I recently came across an interesting blog post by a team member at Acunetix that addressed a challenge many enterprises are facing when it comes to securing third-party components. This is a pretty hot topic in certain circles these days, and understandably so - studies have suggested that as many as 65% of an enterprise’s mission critical applications are developed externally. Additionally, CA Veracode research shows that a typical internally developed applications contains somewhere between 30% and 70% of externally developed code, indicating that even internally developed apps are utilizing code originating outside of their own walls. Given these statistics, Mr. Beaver provides some great advice - involve team members truly at risk to make the risk vs. reward decision rather than leave the decision solely up to IT. However, the challenge of vendor risk management is growth significantly. In the past we’ve seen pre and post procurement assessments covering a variety of topics including the financial security of software vendors, background checks of employees, physical checks of vendor environments and scanning of perimeter components such as firewalls. Surprisingly, it is only in the last several years that we are seeing a rise in the number of enterprises making scanning of third-party software a part of the procurement process. At CA Veracode this effort is clear as we’re on pace to analyze, educate and help improve the security posture of software at over 1,000 vendors in 2013. As application security scanning of third-party applications becomes a standard part of the procurement process, we will see the focus move towards the root cause of issues, indentifying code level flaws in applications and driving vendors to fix those. In fact, we currently share our best practices and lessons learned with the community to help improve their vendor relationships and simplify the scanning process. While our main focus is on helping large enterprises drive security improvements in their vendor community, we understand that a comprehensive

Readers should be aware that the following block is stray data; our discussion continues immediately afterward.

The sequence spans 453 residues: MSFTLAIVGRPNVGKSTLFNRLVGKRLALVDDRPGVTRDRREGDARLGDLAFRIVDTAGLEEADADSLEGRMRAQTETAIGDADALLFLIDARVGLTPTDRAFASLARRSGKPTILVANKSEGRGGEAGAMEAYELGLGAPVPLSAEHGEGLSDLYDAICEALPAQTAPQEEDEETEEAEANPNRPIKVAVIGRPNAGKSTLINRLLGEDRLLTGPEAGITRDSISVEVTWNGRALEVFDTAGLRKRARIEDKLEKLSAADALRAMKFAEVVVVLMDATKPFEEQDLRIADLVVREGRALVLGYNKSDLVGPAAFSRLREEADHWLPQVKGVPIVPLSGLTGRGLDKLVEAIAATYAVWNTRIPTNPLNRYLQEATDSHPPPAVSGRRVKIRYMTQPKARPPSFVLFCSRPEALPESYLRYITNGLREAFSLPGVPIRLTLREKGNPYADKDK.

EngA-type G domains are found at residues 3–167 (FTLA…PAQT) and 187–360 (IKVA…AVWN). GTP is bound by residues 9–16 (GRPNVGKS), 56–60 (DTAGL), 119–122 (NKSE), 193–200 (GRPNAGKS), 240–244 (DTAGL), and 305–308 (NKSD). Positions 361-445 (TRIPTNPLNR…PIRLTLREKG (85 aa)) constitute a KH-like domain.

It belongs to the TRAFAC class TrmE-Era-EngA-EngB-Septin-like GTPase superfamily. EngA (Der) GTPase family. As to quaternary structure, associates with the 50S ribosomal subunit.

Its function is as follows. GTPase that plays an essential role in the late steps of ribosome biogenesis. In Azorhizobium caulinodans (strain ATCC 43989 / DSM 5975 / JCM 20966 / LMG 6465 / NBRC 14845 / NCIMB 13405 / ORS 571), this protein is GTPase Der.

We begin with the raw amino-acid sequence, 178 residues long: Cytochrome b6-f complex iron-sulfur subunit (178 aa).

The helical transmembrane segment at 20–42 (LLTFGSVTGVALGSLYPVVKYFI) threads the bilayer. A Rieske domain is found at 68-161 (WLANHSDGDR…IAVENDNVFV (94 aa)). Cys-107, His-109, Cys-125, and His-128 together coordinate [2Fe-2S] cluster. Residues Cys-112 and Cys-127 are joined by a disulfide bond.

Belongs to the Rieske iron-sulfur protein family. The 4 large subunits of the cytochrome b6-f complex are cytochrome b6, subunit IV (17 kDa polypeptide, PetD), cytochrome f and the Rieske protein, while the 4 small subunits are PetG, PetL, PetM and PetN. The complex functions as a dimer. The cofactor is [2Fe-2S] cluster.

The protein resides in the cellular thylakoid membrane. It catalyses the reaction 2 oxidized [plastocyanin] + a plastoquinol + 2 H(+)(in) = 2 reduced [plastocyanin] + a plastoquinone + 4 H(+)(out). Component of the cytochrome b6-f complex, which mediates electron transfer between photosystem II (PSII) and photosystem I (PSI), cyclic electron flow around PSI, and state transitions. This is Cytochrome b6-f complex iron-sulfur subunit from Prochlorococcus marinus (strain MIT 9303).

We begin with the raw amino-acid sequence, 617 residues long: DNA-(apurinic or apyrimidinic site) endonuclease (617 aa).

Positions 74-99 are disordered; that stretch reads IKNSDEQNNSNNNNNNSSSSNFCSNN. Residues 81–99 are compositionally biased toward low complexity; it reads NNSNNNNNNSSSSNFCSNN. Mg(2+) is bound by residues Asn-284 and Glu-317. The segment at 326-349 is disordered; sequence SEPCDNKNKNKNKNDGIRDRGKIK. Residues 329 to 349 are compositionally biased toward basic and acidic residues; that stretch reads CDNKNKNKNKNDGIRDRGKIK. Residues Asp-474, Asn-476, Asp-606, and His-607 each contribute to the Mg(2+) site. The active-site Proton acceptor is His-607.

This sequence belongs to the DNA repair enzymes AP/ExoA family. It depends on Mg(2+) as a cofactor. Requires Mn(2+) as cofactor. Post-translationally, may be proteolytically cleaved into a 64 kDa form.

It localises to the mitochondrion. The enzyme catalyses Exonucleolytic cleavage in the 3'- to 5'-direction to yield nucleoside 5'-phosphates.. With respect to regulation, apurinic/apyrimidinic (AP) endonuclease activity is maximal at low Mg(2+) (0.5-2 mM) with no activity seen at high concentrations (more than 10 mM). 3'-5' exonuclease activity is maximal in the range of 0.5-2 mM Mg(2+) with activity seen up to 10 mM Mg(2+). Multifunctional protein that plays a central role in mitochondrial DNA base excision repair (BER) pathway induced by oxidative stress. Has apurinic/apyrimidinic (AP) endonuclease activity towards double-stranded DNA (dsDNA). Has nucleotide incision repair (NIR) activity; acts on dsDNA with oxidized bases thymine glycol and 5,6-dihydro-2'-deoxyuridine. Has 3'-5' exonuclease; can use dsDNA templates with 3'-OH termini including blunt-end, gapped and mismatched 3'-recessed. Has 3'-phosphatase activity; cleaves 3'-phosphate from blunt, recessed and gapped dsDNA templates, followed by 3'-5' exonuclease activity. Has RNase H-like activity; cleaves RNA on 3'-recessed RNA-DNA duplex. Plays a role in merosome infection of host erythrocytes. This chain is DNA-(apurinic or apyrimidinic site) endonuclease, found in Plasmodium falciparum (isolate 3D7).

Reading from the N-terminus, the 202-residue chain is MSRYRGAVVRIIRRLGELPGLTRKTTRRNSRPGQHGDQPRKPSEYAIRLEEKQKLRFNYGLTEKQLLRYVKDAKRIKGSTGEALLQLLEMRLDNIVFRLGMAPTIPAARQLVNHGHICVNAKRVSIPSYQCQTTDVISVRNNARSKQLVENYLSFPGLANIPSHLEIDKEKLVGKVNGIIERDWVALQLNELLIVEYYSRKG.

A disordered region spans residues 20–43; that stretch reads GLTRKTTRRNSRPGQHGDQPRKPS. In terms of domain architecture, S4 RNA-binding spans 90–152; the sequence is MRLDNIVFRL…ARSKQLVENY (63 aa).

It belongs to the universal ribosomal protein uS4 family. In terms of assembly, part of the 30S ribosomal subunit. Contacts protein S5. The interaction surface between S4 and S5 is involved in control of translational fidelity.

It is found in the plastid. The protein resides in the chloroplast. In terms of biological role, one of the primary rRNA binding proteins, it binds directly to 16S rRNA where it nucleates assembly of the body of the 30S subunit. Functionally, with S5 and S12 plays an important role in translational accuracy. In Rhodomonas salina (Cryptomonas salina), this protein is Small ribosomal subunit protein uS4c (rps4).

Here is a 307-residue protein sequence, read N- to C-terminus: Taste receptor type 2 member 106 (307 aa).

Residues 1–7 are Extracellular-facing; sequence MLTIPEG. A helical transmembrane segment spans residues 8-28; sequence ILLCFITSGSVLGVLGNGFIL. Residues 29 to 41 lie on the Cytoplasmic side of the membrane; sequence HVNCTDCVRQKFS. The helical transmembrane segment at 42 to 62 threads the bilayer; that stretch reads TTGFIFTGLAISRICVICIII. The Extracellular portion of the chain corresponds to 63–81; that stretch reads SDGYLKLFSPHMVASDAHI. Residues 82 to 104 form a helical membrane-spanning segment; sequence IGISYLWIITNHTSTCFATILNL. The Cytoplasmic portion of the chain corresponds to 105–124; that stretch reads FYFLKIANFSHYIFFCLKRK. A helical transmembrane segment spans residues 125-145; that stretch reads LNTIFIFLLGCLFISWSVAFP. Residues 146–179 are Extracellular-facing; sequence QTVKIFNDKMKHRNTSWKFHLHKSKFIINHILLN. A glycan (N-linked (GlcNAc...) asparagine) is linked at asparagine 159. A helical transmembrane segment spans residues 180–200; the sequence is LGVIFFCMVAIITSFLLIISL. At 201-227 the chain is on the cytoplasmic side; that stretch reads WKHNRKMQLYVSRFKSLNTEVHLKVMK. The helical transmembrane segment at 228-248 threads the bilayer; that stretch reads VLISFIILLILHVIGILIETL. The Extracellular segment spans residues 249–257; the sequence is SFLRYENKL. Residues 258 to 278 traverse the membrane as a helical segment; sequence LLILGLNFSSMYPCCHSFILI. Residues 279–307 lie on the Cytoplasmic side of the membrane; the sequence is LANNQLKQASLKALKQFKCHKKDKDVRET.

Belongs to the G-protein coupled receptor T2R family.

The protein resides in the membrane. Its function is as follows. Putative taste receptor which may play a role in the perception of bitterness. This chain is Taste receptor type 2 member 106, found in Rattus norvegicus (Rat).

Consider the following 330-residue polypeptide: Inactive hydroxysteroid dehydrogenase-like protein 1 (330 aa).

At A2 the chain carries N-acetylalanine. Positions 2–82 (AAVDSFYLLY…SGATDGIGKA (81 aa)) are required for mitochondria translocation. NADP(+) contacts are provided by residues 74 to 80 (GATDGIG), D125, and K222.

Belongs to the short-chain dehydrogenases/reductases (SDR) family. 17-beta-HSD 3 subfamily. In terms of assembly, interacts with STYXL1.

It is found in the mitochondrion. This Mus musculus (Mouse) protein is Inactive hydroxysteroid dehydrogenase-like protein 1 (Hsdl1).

Vendor Application Security Testing (VAST) may not work for all vendors or those organizations that don’t already embrace the application security best practices in the supply chain. For those teams looking to begin a vendor risk management program, I recommend the following:
Securing third-party applications is becoming an increasingly popular topic in the security community. Regardless of the type of solution, enterprises are realizing they don’t control or have any idea what the security posture is for many of the products they use to run their businesses. It could take several years to drive improved awareness and adoption of secure development practices across the broader vendor community, but if businesses begin by following the above recommendations, they are taking a huge first step in making sure the applications they use aren’t putting their business at risk.